But the Institute for Justice, a Washington-based public interest law firm that is seeking to reform civil forfeiture practices, analyzed structuring data from the I.R.S., which made 639 seizures in 2012, up from 114 in 2005. Only one in five was prosecuted as a criminal structuring case.

    The practice has swept up dairy farmers in Maryland, an Army sergeant in Virginia saving for his children’s college education and Ms. Hinders, 67, who has borrowed money, strained her credit cards and taken out a second mortgage to keep her restaurant going.

    Their money was seized under an increasingly controversial area of law known as civil asset forfeiture, which allows law enforcement agents to take property they suspect of being tied to crime even if no criminal charges are filed. Law enforcement agencies get to keep a share of whatever is forfeited.

    Critics say this incentive has led to the creation of a law enforcement dragnet, with more than 100 multiagency task forces combing through bank reports, looking for accounts to seize. Under the Bank Secrecy Act, banks and other financial institutions must report cash deposits greater than $10,000. But since many criminals are aware of that requirement, banks also are supposed to report any suspicious transactions, including deposit patterns below $10,000. Last year, banks filed more than 700,000 suspicious activity reports. Owners who are caught up in structuring cases often cannot afford to fight. The median amount seized by the I.R.S. was $34,000, according to the Institute for Justice analysis, while legal costs can easily mount to $20,000 or more.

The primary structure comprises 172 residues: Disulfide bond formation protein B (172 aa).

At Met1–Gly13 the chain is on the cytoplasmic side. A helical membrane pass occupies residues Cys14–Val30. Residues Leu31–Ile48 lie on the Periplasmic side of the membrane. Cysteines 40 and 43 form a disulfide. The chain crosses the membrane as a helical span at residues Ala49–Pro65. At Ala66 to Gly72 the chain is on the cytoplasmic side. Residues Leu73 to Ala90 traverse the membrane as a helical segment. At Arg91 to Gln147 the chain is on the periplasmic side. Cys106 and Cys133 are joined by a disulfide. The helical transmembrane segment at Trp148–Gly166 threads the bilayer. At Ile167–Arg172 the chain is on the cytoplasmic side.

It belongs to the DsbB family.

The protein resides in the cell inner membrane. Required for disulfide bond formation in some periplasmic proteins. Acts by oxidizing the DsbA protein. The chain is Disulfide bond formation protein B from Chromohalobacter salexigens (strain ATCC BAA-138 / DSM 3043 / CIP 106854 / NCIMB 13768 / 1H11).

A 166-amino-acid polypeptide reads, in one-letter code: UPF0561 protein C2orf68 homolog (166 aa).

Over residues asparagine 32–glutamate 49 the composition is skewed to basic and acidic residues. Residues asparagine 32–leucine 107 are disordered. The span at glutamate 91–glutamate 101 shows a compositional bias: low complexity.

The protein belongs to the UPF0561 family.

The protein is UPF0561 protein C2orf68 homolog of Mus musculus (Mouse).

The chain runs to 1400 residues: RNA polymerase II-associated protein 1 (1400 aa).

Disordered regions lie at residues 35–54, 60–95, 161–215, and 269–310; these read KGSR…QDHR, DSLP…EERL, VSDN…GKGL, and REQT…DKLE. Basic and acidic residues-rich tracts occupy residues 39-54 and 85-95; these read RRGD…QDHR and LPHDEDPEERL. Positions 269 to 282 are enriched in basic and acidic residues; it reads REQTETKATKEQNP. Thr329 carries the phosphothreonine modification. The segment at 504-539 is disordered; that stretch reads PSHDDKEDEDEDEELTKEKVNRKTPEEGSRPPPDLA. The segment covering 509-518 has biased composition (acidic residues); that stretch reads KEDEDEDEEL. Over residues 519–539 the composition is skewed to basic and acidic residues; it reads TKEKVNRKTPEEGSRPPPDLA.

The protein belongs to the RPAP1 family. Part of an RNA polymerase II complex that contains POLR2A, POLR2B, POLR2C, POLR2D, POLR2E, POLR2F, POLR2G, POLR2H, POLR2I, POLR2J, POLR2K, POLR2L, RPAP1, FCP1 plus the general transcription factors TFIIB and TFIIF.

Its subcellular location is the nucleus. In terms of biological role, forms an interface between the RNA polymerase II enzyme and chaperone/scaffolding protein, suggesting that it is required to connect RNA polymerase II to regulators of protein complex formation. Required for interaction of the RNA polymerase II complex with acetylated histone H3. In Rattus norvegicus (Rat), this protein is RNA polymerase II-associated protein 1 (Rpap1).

There is nothing illegal about depositing less than $10,000cash unless it is done specifically to evade the reporting requirement. But often a mere bank statement is enough for investigators to obtain a seizure warrant. In one Long Island case, the police submitted almost a year’s worth of daily deposits by a business, ranging from $5,550 to $9,910. The officer wrote in his warrant affidavit that based on his training and experience, the pattern “is consistent with structuring.” The government seized $447,000 from the business, a cash-intensive candy and cigarette distributor that has been run by one family for 27 years.

    There are often legitimate business reasons for keeping deposits below $10,000, said Larry Salzman, a lawyer with the Institute for Justice who is representing Ms. Hinders and the Long Island family pro bono. For example, he said, a grocery store owner in Fraser, Mich., had an insurance policy that covered only up to $10,000 cash. When he neared the limit, he would make a deposit.

    Ms. Hinders said that she did not know about the reporting requirement and that for decades, she thought she had been doing everyone a favor.
    Photo


    Jeff Hirsch, an owner of Bi-County Distributors on Long Island. The government seized $447,000 from the business, a candy and cigarette distributor run by one family for 27 years. Credit Bryan Thomas for The New York Times